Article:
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THE ART OF CO-THINKING

Four Steps to Making Great Decisions
(Without Taking a Vote!)

 

Decision-making within an organization can be a sticky subject. Emotion and opinion are at play, which can cloud facts and impede forward motion to the end result. It seems more common than not that the “Art of Thinking and Deciding” together is a very rare competency for teams at all levels.

There’s the challenge of myopia, where each party involved only has their own team/department/function’s interests in mind. Individual team members may have IQs of 160, but when they come together, the collective IQ of the team is a 22. This is because their view is not holistic, or they’re too wrapped up in their individual agenda and not the most strategic issues for the entire team.

But there is a better way – a way to take different perspectives into account and to arrive collaboratively at a suitable solution. It’s time to shift our focus from group votes of “yes” or “no” to co-thinking and collaborative decision-making where we can synthesize the talent of our teams to make great choices. Here’s how.

Get clear on the issues.

Most companies are less than stellar when it comes to making decisions. They forget that successful decisions should not require a vote. When committed, creative, engaged individuals come together, the critical thinking that happens will almost make the decision for you. But you have to know how to get there. Clarity is job one.

What to do
You and your team need to understand: What are we solving for? What decision actually needs to be made? Once you know that, ask yourselves, “Are we the right group to be making this decision, and why?” Then you need to assess whether or not you have the facts necessary to make the decision. Nine out of 10 decision scenarios are not fact-based; rather, they are emotional and personal. If you can clarify what kinds of decisions need to be made, whose job it is to make them, and gather the data needed to contemplate and make the decision, then you are in an excellent starting position.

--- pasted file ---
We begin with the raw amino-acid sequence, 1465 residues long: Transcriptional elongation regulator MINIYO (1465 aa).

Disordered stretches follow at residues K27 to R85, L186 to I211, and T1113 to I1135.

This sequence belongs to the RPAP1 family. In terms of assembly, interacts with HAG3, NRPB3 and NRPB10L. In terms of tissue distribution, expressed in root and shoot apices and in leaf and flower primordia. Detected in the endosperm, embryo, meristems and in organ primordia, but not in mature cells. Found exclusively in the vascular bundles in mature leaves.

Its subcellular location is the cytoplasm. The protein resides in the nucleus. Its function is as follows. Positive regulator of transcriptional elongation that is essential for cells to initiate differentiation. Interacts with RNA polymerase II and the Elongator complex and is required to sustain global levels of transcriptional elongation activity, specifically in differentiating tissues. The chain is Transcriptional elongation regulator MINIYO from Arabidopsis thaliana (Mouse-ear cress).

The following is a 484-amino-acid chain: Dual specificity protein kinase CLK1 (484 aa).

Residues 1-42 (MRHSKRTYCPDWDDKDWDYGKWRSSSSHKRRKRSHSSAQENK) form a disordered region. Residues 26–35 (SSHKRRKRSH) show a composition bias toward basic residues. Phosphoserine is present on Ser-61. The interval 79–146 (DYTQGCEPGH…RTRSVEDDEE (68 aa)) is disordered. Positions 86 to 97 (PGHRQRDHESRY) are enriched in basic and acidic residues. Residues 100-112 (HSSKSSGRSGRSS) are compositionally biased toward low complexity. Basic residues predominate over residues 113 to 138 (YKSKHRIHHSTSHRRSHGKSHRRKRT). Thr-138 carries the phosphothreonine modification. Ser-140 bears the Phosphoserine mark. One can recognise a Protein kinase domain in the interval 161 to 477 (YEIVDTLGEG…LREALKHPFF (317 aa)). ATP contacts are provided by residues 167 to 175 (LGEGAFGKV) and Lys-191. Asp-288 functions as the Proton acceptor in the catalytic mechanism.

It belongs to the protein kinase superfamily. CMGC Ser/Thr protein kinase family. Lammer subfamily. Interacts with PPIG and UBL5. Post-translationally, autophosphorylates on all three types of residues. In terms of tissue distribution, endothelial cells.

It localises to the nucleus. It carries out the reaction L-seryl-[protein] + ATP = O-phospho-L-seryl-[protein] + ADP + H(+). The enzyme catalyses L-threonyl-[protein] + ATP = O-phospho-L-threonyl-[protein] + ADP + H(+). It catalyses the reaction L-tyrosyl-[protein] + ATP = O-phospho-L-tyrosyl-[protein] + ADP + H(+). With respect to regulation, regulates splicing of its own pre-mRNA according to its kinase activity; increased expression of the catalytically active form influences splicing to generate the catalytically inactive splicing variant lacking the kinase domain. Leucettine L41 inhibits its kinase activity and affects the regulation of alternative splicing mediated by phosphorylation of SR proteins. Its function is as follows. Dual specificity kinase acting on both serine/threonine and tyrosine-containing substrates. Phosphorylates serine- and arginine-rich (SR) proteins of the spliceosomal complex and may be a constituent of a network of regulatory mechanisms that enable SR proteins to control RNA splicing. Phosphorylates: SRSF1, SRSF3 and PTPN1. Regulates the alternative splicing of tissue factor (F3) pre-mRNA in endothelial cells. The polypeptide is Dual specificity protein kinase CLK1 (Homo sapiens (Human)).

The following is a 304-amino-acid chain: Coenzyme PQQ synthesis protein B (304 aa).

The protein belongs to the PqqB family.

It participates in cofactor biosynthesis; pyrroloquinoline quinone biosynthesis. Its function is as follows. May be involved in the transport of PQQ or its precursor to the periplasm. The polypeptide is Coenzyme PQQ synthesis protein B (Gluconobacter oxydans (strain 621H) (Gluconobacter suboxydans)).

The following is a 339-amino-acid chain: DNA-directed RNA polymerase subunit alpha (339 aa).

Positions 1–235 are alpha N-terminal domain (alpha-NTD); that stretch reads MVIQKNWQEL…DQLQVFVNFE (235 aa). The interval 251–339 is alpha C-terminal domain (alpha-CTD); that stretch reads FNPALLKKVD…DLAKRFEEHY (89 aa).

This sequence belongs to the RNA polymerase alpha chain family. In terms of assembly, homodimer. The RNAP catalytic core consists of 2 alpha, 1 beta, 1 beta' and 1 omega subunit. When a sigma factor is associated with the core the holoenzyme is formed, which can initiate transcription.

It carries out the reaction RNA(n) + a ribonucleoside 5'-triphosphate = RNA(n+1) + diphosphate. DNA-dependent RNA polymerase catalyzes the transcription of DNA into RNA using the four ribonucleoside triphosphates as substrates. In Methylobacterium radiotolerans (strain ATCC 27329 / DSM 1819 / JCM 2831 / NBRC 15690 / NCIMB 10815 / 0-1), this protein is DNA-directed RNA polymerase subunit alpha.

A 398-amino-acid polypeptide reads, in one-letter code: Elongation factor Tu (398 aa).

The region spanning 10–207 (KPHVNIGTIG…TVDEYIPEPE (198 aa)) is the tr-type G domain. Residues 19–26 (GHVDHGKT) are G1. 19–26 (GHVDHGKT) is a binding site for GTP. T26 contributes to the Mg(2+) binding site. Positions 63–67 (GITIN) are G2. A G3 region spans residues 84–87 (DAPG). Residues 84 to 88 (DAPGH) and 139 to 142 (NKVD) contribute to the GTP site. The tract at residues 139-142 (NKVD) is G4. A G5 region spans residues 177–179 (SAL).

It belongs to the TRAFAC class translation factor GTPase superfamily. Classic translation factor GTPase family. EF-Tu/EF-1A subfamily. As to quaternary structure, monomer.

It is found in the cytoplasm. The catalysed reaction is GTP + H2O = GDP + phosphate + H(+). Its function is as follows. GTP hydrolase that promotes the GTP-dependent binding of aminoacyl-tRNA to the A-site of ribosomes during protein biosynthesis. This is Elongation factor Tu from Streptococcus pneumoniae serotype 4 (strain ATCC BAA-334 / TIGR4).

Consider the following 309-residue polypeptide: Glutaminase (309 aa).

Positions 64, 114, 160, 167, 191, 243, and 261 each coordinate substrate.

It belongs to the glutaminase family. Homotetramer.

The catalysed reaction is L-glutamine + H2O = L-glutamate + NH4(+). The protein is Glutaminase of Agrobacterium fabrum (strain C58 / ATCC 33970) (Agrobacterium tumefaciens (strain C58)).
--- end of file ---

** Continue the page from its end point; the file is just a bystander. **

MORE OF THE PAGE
Outstanding decisions start with listening.

Very often, when a situation requiring a decision arises, the people involved are sure they know the answer before the decision process has even begun. Maybe a process doesn’t even exist. We’re all guilty of being overly ready to say what we think and feel, or to impose our ideas on others, instead of being curious. Some of the best thinking about a decision comes from listening rather than talking. And remember, alignment doesn’t mean unanimity, it simply means directional congruence.

What to do
Once you have the clarity defined in step 1, you’re ready to consider the information. Let the decision content owner lay out the situation to everyone involved, convey the facts, and review the options available to the team. Then allow everyone to ask one round of clarifying questions. Allow people only to ask clarifying questions and not simply make declaratory statements with a “don’t you agree?” at the end. Ensure that each participant has the opportunity to ask and the discipline to listen. This will allow concerns and recommendations regarding the decision to emerge. More oft en than not, you’ll find the recommendations coalesce around a consistent path.